NPR

A Year After Spinal Surgery, A $94,000 Bill Feels Like A Backbreaker

A service called neuromonitoring can cut the risk of nerve damage during delicate surgery. But some patients are receiving large bills they didn't expect.
Since her spinal surgery, Liv Cannon has been able to work in the garden and play with her energetic dogs without having to worry about pain. Source: Julia Robinson for Kaiser Health News

Spinal surgery made it possible for Liv Cannon to plant her first vegetable garden.

"It's a lot of bending over and lifting the wheelbarrow and putting stakes in the ground," the 26-year-old says as she surveys the tomatillos, cherry tomatoes and eggplants growing in raised beds behind her house in Austin, Texas. "And none of that I could ever do before."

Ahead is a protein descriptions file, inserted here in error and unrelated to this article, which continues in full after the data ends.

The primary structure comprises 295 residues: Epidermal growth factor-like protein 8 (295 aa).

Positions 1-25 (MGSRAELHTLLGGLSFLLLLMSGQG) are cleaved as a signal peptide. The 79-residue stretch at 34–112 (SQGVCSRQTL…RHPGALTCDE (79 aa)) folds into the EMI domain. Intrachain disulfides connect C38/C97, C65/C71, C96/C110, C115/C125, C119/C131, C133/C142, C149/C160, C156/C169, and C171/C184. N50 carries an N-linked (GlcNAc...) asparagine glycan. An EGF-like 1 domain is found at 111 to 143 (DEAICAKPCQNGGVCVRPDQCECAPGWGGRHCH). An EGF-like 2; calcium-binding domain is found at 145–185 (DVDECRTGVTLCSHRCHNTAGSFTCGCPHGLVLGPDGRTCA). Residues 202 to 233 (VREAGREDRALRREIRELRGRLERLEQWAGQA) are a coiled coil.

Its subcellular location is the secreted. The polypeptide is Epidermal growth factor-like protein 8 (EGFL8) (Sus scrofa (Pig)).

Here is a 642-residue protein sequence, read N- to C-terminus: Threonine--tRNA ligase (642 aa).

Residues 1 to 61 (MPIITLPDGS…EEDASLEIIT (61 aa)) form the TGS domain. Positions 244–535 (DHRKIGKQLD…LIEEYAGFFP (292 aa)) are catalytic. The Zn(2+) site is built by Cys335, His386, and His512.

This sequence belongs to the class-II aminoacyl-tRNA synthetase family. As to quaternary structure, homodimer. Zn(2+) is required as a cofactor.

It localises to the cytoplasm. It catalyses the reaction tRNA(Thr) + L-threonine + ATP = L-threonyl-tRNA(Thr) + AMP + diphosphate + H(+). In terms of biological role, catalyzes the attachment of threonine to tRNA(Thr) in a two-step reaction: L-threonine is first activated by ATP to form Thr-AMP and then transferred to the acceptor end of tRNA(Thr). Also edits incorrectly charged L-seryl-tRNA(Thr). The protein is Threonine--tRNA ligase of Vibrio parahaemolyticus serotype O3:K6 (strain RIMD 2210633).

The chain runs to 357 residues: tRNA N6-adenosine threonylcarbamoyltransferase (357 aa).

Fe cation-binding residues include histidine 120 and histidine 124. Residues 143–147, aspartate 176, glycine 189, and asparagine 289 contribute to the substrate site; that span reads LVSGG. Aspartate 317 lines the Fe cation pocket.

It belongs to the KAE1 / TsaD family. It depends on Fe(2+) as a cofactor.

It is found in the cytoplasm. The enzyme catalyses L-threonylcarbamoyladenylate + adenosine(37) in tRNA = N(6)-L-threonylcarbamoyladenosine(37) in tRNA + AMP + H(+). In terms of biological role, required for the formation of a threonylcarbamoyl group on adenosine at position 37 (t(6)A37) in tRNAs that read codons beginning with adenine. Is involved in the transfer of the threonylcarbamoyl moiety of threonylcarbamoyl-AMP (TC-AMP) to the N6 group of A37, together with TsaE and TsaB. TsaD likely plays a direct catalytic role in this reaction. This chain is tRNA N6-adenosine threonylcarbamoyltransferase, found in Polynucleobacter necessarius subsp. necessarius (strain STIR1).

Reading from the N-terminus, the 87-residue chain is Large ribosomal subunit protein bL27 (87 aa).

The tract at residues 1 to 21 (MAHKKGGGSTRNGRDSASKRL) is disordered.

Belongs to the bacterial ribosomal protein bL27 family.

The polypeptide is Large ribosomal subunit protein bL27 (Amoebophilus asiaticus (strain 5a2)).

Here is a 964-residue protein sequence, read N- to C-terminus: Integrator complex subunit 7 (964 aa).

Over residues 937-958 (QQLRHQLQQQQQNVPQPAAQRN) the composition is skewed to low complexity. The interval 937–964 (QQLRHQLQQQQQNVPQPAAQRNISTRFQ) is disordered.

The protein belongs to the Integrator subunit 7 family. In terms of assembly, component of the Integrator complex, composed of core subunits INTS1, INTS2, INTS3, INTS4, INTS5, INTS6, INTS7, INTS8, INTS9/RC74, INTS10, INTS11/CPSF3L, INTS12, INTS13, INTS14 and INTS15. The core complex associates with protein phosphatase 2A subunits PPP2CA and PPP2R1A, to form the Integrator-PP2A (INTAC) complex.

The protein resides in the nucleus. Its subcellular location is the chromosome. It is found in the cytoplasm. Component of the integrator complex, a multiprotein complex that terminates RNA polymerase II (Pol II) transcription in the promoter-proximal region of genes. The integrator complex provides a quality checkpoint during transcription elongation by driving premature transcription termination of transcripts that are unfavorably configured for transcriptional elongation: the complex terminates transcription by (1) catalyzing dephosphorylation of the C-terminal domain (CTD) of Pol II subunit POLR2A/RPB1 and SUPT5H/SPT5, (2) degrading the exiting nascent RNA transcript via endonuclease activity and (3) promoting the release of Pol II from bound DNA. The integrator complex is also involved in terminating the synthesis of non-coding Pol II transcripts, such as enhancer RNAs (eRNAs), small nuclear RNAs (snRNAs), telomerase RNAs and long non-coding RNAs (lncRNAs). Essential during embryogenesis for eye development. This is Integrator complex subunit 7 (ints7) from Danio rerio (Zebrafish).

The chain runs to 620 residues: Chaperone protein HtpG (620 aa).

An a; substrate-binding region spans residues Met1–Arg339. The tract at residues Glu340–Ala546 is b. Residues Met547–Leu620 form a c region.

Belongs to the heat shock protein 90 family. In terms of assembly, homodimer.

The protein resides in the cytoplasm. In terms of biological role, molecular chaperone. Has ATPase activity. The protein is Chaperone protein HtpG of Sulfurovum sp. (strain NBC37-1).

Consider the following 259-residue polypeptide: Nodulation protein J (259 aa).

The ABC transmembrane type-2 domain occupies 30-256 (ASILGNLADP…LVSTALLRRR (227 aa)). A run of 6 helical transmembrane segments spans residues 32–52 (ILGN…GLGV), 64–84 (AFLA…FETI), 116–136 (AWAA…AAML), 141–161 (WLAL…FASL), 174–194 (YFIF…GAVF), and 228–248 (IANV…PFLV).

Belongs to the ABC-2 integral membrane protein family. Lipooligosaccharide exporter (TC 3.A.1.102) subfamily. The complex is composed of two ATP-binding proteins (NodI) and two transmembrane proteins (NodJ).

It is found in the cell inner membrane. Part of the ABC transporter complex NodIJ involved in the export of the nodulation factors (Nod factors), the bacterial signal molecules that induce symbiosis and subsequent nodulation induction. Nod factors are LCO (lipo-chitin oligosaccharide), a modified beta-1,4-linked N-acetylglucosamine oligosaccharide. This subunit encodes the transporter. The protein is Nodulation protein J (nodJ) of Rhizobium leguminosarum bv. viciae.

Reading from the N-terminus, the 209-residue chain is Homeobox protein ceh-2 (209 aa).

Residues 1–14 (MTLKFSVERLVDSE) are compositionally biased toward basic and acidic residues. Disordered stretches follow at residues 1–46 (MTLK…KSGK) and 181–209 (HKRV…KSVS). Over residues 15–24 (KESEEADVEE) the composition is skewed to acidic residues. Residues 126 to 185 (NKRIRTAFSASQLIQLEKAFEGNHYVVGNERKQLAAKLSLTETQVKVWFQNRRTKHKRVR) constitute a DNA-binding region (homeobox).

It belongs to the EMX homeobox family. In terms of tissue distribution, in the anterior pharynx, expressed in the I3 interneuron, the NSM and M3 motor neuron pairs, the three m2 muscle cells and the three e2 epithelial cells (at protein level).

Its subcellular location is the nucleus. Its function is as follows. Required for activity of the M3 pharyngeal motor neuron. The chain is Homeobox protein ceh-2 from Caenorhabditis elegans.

For the first 24 years of her life, Cannon's activities were limited by chronic pain and muscle weakness.

"There was a lot of pain in my legs, which I can now recognize as nerve pain," she says. "There was a lot of pain in my back, which I thought was, you know, just something everybody lived with."

Cannon saw lots of doctors over the years. But they couldn't explain what was going on. She'd pretty

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